• Note page numbers. If you record favorite or interesting quotes in your journal, write down the page number and maybe even paragraph number where you found the excerpt. Depending on genre, some authors may include words and phrases unique to the story. You may want to record these as well. Patrick Rothfuss’ book, The Name of the Wind, includes different weekday names, such as Cendling and Mourning. You may want to jot these down in your journal to keep track of them. Likewise, in my books, I refer to real-life places in the Kansas City area. It’s a great idea to make a note of these and record the page numbers as well, especially if you think you may visit the area at some point.
  • Take notes as you read. When you come across interesting passages and sections that leave a significant impression on you, it’s a good idea to pause and write your thoughts about it immediately. Your insights may change by the end of the book, or you may forget how that particular section made you feel. Write it down immediately. You don’t have to write formally – a sentence or two will usually suffice.
  • Record technical elements. Was the book edited well? Or, did you find a smattering of typos and unintended grammatical errors? What different types of viewpoint did the author use? Which ones worked best for you? Did the author use metaphors and similes?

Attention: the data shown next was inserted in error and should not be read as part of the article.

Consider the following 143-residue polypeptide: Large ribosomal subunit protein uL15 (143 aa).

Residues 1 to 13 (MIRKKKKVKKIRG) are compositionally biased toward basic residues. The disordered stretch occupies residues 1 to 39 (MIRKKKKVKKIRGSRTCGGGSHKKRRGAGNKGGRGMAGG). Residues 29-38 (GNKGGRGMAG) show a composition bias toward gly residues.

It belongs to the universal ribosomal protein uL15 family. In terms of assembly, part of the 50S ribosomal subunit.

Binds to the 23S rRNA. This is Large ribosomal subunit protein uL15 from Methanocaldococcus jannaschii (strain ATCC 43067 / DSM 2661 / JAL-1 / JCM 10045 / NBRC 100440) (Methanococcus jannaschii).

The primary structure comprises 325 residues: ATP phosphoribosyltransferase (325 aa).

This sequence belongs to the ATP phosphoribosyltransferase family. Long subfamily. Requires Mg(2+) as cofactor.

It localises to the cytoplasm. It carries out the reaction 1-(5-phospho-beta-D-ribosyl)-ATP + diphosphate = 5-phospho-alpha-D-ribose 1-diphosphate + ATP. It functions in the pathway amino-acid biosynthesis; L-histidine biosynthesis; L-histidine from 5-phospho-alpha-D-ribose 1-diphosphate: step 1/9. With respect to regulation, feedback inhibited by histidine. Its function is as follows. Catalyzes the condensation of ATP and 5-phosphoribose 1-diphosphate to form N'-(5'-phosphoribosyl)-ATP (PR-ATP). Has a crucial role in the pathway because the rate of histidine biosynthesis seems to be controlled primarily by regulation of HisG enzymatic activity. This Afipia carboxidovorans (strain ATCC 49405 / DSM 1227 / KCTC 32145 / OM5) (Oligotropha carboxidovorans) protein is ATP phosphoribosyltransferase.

• Final impact of the story. At the end of the book, take some time to record the overall impact the story had on you. Did the story flow well and keep you riveted in the characters’ world until the very end? Or, did it feel stilted and contrived? What impact did the characters have, if any, on you personally? Strong characters can make lasting impressions on readers’ behaviors and thought processes. Write down whether the characters made this type of impression on you.

Once you’ve developed the habit of keeping a reading journal, you’ll begin to see real and specific ways in which the practice can help you have a more enjoyable reading experience. Have you ever kept a reading journal? Do you have any other things to add to my list on how to keep a reading log? Share your experiences and ideas with me.


Photo credit: fimby [dot] tougas [dot] net

3 Responses to “Why and How to Keep a Reading Journal”

  1. Chris Wolak

    Nice post! I’ve been keeping a reading journal on and off for years using different formats. Got a bit lazy due to Goodreads, but this year am back to keeping a handwritten journal. I love looking back on old entries.

    • JoelGoldmanAuthor2

      Hi Chris,

      I bet it is interesting to look back, especially if you’ve been keeping a journal for years. Have you ever re-read a book you journaled years before and seen any marked difference in your perceptions and feelings about the story and characters?


      • Chris Wolak

        Oh, yes, sometimes it’s like reading a completely different book. I’ve re-read Willa Cather a lot and her novels always seem fresh when I go back to them. Once, however, I learned that I had already read a book that I had no memory of reading (it was during the frantic reading years of graduate school)–Nathaniel Hawthorne’s Fanshawe. Apparently I enjoyed it both times, even if he had disowned the novel.